Ancient Earth May Have Been Quite ‘Slushy,’ and Not Ball of Ice, Study Shows

Earth Blue Planet GlobeInternationalIndiaAfricaThe habitable planet we now populate – Earth – boasts a tumultuous 4.5-billion-year history. According to the so-called “Snowball Earth” theory, between 700 million and 600 million years ago, ice encased the entire planet.Our planet Earth was so cold millions of years back that ice shrouded its surface for the greater part. But new research by Chinese scientists is now suggesting that the so-called “freeze” was somewhat more mild than previously believed. In fact, the surface of our planet may have been quite “slushy,” according to findings published in the journal Nature Communications. This would appear to dispute the longstanding “Snowball Earth” theory. This hypothesis has long claimed that an episode occurred sometime before 650 million years ago – during the Cryogenian period – that led to Earth’s surface succumbing to an overwhelming ice shield that encased it entirely.The study honed in on earlier speculations that, perhaps, this icy cover was not all that uniform, and there remained some areas of “slush,” or open ocean not frozen over. It was these pockets of slush that could have enabled oxygen to get through, generating what would become the incubators of living organisms. In fact, there were multiple clues to this effect, such as fossil deposits made by glaciers near the equator. These were identified as seaweed in a layer of black shale in central China’s Hubei province. This could be taken as indication that habitable marine environments were more widespread billions of years ago than previously thought. According to the scientists, shale in the Nantuo Formation, southern China, can tell quite a fascinating story about the conditions in oceans billions of years ago.The team analyzed levels of iron and the presence of nitrogen to see if oxygen was, indeed, piercing through the ocean.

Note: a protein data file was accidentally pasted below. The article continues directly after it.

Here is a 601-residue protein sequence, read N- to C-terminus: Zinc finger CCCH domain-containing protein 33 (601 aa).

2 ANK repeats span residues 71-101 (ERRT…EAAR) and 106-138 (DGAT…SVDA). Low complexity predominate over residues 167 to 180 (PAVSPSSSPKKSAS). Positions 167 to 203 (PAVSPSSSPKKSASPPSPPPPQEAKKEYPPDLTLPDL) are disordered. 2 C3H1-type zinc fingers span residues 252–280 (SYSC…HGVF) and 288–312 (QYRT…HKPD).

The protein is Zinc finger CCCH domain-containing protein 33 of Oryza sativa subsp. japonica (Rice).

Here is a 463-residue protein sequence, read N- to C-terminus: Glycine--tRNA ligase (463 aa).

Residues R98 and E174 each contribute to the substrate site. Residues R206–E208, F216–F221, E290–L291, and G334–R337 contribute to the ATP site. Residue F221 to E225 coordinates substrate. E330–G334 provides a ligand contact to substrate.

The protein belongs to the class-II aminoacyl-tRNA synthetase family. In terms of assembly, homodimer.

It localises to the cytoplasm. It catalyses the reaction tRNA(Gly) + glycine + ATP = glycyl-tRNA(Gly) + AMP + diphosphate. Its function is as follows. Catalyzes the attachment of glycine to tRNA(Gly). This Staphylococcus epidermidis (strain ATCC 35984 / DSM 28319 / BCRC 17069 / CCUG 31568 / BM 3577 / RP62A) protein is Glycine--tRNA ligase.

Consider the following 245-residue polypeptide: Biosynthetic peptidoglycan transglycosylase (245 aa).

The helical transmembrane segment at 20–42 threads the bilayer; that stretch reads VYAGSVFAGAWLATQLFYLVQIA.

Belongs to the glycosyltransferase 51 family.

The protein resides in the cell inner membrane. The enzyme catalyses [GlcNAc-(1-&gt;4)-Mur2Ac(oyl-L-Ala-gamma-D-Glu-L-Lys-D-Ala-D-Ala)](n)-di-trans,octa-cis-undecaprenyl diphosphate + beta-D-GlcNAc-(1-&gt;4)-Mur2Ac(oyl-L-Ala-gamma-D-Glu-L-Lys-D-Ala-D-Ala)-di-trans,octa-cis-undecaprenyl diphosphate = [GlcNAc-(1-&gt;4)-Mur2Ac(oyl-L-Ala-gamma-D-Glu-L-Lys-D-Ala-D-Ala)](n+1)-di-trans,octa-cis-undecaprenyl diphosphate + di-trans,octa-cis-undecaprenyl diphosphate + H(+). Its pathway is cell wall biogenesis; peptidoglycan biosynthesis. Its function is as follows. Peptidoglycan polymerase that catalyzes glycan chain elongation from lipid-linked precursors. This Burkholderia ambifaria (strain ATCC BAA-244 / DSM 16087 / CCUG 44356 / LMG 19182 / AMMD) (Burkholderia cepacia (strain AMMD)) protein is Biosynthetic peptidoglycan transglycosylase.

"We found evidence of ice-free conditions at mid-northern paleolatitudes (locations before continental drift). Until now, ice-free areas had been identified only in peri-equatorial regions," Huyue Song, China University of Geosciences geobiologist and lead author of the study, told media.

Science & TechGreat Balls of Fire: Earth has Fifth Layer As Study Finds 644Km-Wide Metal Ball at Core22 February, 09:10 GMT“Our study shows that, at least near the end of the Marinoan ‘Snowball Earth’ event, habitable areas extended to mid-latitude oceans, much larger than previously thought. Previous research argued that such habitable areas, at best, only existed in tropical oceans. More extensive areas of habitable oceans better explain where and how complex organisms such as multicellular seaweed survived,” Song added.Thus, the findings appear to prove that the world’s oceans at the time were not completely frozen, allowing a habitat for multicellular organisms.


Leave a Reply

Your email address will not be published. Required fields are marked *